The difficulty of putting a lid on our alcohol drinking for a month or more provides us with important understanding of alcohol and the often bewildering public debate around it.
How can we understand the impact of advertising, taxation tweaks or the complex interplay of mind, body and environment? The answer is, by experiencing them ourselves.
Having an ad for our favourite tipple pop up just as we managed to ignore the urge to pour ourselves one helps us understand how advertising stimulates alcohol demand.
The effort we need to make to swerve the alcohol aisle in the supermarket or the offie shows how availability is a challenge to those wanting to limit their consumption.
How can we understand the social pressures to drink alcohol without at some point trying to rebuff the alcoholic ribbing of our friends, family and colleagues?
Opening our wallets to find folding money in there on Sunday morning shows us in no uncertain terms that increasing alcohol prices increases the incentive to cut down.
So it is that Dry January, and all similar short-term quitting initiatives, offer valuable first-hand insight into the key elements of the policy discussion around alcohol.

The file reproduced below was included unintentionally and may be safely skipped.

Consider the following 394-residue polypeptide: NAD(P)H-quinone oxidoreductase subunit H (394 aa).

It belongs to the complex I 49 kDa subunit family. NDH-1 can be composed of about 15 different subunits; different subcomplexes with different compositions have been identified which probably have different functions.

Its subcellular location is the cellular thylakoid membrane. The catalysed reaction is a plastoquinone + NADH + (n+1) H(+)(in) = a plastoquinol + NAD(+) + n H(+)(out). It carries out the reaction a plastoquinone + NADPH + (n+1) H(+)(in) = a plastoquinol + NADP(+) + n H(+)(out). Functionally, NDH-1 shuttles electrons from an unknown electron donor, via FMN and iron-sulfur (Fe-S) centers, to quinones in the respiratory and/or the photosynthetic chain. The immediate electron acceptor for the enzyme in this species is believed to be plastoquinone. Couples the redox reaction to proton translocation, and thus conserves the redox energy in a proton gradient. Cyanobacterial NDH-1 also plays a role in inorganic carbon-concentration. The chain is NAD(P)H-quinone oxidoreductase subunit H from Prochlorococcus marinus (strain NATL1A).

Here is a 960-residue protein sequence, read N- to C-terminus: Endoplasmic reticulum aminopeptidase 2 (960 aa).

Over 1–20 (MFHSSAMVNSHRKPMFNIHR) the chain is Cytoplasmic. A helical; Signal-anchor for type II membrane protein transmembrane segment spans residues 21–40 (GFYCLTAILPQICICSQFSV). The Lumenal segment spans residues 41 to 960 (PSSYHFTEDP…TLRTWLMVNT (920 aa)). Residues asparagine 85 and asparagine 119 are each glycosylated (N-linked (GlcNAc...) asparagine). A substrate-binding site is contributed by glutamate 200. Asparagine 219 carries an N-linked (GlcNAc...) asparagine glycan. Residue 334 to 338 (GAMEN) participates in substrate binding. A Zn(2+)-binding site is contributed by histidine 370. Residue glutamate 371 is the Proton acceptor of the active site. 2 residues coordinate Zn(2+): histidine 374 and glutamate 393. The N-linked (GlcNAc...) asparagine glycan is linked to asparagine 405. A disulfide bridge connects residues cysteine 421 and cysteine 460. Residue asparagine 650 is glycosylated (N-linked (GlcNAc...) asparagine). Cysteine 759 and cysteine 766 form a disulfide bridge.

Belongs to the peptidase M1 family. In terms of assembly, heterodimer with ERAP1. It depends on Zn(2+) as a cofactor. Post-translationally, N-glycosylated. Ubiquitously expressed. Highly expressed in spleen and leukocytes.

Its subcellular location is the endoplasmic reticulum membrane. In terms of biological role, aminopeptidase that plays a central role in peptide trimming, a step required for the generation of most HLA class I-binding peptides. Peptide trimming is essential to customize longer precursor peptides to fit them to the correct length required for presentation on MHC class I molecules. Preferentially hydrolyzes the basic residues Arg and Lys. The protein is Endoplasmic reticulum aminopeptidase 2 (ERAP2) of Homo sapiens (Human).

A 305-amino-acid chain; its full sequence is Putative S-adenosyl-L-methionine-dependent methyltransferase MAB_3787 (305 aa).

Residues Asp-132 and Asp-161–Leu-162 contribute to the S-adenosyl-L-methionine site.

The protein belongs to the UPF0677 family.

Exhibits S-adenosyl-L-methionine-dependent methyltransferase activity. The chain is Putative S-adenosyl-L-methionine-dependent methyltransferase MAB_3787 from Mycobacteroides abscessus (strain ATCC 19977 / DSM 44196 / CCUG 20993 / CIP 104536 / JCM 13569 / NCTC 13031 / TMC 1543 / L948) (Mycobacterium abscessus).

It allows us to feel first-hand the challenges faced by anyone looking to reduce their alcohol intake, difficulties experienced most intensely by those of us most deeply affected.
Dry January and the like establish a valuable common ground of shared experience which can inform an often off-putting discussion which, nevertheless, has huge potential to improve health and well-being.
The exercise of quitting alcohol, albeit often temporary, connects a personal assessment of the benefits of changing our own alcohol habits to something far wider.
A DIY quitting exercise was fundamental to my writing. Alcohol’s complex challenges need to be tackled with empathy as well as analytical thought.
Wider understanding provides the platform needed for informed alcohol policy. Dry initiatives go a long way towards informing us on every level. ■